I start the new year with a book review. I’ve been reading this book for a while. I only finished it over the holidays. It’s The Bankers by Martin Meyer. I became a fan of Mr. Meyer’s after I read his book The Greatest Ever Bank Robbery (review in previous post).
The Bankers offers an insider’s view of the banking industry. It’s not a textbook. Mr. Meyer drew a picture of the banking industry through stories and quotes from people in the industry. The quotes and stories are much more interesting than dry texts. The book starts with the nature of money and its role in a society. It then explains in details how banks perform their various functions — holding money, processing payments, lending money, and trading money. I especially like the chapters on payment processing and derivatives trading. The story on the journey of a personal check is fascinating. So are the stories on the history and the evolution of credit cards, the connected web of ATM switch networks, the invention of cash management brokerage accounts, derivative trading gone awry, and so on.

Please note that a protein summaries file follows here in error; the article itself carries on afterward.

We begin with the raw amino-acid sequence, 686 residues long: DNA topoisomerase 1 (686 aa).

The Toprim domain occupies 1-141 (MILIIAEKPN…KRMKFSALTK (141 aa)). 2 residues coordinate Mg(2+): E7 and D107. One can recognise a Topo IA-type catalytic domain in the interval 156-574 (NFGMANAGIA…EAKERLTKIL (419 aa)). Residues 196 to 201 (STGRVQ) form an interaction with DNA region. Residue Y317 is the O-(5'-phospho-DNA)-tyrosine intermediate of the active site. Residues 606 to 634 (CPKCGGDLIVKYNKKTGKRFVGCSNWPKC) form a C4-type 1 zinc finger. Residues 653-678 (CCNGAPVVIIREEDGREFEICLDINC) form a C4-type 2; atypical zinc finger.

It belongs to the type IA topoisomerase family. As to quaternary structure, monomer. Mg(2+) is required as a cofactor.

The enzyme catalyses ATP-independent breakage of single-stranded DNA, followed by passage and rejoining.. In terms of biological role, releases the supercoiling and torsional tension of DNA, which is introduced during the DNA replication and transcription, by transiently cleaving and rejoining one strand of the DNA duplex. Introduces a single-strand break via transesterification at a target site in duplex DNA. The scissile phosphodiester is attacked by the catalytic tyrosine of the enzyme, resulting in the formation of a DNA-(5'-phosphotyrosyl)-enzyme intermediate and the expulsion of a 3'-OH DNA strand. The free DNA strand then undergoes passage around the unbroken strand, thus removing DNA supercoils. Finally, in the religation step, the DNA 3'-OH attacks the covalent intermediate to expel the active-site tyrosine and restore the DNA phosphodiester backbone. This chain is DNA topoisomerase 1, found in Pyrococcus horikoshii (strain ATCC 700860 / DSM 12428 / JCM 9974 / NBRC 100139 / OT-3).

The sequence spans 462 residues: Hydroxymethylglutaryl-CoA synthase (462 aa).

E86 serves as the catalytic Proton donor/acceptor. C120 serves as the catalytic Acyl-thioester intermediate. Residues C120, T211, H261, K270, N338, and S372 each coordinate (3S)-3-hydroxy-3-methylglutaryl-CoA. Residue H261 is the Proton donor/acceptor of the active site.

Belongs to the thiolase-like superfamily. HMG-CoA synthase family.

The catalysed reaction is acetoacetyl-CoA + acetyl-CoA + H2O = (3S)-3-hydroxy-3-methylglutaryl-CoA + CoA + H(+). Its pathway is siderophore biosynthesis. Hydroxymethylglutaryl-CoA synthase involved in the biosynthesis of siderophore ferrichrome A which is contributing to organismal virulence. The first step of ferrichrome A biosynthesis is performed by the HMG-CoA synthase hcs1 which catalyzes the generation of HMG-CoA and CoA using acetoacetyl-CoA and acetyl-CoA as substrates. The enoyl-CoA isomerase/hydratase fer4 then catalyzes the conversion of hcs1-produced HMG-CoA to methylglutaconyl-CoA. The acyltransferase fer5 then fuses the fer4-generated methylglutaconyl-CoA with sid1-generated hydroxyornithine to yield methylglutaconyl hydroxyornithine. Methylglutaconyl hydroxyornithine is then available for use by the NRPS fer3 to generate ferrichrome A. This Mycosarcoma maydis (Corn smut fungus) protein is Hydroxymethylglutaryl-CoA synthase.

If you are interested in learning inside knowledge about banking and you don’t mind reading a long book, this is a good one. I sure learned a lot from it. For example before I read this book I didn’t know that the Federal Reserve is intimately involved in processing checks and electronic fund transfers, with thousands of employees working in these low-level operations. I thought it’s just a policy making and regulatory body. I also learned that the systems for payments between banks are extremely efficient. The average transaction size on the Clearing House Inter-Bank Payments System (CHIPS) is $6 million a pop. The cost? 18 cents to the payer and 18 cents to the payee. Compare that to moving $200 from my credit card to Best Buy. It costs Best Buy $4.
Because this is an older book (published in 1997), you can probably find it in your local library. If you want to buy one, used copies are sold on Amazon for less than $5 including shipping.
Rating: **** (good, you will learn something).
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